Chapter

ULYSSES AND THE RAPTURE OF TROY

Cornelia Pearsall

in Tennyson's Rapture

Published in print February 2008 | ISBN: 9780195150544
Published online January 2008 | e-ISBN: 9780199871124 | DOI: http://dx.doi.org/10.1093/acprof:oso/9780195150544.003.0005
 ULYSSES AND THE RAPTURE OF TROY

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Chapter Four engages in a detailed reading of Tennyson’s “Ulysses,” described as the prototypical Victorian dramatic monologue. The first section, “The Character of the Homeric Statesman,” establishes the monologue’s persistent stress on the importance of the knowledge of Tennyson’s Ulysses, examining the poem’s many sources, and a youthful epistolary debate between William Gladstone and Arthur Henry Hallam on Ulysses’ responsibility for the ruin of Troy. The second section, “Ulysses and the Rapture of Troy,” explores the political implications of the character of Ulysses, suggesting that his powerful resonance with his immediate audience within the monologue, as well as with the wider British public, is due to the illusion of a democratic ideal of equality conjured by his monologue. Ulysses’ desire is to effect a “rapture” of his audience, just as he formerly effected the “rapture” of Troy, illuminating the destruction of the fabled city as the monologue’s subtext.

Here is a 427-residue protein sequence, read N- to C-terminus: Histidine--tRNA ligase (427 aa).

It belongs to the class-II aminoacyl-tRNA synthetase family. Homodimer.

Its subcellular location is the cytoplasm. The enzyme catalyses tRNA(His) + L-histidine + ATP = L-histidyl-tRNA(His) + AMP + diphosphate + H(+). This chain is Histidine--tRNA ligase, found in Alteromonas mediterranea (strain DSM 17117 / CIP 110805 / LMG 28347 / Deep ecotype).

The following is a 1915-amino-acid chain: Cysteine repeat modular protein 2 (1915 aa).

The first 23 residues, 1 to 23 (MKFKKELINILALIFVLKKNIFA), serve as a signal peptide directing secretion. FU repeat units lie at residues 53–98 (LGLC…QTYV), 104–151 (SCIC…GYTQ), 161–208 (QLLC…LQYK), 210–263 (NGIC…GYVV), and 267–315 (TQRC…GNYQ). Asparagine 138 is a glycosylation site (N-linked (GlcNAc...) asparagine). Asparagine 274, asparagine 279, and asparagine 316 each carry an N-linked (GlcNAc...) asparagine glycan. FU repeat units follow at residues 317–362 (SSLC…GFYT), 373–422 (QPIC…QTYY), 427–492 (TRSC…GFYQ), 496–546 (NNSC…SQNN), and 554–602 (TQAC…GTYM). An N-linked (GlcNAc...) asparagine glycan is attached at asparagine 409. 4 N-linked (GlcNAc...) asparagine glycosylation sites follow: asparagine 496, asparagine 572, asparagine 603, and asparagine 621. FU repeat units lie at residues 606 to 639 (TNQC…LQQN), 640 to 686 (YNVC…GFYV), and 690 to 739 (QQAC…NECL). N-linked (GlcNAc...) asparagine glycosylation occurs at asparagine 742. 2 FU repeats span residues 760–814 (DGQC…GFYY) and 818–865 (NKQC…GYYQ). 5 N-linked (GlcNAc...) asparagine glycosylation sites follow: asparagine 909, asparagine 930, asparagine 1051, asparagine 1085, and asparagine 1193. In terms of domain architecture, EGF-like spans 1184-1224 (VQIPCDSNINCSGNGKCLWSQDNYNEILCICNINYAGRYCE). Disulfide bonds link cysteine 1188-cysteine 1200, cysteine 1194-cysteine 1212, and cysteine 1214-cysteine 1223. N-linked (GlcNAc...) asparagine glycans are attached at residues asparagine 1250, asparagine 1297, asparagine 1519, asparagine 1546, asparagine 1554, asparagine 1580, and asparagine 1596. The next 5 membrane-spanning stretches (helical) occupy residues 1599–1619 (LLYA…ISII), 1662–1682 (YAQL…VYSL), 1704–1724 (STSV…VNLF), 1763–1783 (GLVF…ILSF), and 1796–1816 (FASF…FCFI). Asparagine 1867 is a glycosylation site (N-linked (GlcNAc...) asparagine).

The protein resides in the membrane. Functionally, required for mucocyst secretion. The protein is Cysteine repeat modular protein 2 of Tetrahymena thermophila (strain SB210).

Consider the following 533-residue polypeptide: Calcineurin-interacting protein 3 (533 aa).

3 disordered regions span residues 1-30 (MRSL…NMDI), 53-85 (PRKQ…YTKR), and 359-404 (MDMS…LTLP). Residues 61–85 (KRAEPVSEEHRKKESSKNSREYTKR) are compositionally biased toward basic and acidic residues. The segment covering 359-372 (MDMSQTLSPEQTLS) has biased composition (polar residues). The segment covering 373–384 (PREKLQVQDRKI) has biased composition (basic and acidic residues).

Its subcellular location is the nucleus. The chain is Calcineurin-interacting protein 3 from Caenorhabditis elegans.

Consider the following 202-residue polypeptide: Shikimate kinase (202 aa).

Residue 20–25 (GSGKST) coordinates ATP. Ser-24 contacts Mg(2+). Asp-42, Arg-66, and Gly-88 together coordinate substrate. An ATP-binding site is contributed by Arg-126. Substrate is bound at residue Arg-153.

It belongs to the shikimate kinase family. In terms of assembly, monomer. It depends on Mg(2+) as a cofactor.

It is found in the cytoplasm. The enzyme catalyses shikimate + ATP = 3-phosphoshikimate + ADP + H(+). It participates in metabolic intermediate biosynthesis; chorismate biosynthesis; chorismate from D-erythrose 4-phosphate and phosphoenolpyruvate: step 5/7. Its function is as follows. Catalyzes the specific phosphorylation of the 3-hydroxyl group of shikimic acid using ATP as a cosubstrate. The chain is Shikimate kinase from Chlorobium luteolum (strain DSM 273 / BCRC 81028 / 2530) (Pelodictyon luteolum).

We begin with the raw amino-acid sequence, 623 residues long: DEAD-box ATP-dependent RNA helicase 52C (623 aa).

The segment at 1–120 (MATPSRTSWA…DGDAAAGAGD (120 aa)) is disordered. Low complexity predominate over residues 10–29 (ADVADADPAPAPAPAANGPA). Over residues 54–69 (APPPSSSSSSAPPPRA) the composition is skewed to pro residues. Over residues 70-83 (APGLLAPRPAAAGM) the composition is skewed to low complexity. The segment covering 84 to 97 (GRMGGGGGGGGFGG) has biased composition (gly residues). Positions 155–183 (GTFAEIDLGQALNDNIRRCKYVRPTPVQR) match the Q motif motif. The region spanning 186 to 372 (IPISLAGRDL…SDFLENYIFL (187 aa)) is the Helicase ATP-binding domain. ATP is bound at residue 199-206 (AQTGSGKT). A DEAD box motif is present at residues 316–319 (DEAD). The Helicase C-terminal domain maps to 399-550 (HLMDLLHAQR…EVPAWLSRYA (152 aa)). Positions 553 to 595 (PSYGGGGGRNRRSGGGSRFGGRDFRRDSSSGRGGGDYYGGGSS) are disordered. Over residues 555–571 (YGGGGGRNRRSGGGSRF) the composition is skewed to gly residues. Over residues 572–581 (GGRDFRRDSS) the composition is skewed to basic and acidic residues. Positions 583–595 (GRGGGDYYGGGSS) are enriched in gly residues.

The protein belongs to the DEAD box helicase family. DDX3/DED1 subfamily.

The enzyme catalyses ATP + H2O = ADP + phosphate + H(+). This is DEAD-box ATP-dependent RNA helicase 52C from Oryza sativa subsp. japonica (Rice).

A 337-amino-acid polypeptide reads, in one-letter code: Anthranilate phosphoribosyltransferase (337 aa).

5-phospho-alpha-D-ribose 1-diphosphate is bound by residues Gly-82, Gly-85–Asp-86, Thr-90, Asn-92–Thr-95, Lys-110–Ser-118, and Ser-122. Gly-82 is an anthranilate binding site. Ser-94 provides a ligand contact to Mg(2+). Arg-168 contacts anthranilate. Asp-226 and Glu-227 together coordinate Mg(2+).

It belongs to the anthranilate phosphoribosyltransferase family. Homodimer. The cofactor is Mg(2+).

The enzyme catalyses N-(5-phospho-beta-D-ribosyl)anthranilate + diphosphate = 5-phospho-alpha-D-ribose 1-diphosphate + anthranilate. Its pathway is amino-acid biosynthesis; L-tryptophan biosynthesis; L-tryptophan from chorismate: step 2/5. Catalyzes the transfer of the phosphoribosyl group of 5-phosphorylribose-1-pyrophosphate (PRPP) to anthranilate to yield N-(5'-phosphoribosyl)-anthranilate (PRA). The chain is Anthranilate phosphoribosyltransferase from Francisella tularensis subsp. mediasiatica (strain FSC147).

Keywords: Ulysses; dramatic monologue; Homer; Iliad; Virgil; Aeneid; Dante; Inferno; Gladstone; Hallam; Troy; Rapture

Chapter.  20942 words. 

Subjects: Literary Studies (19th Century)

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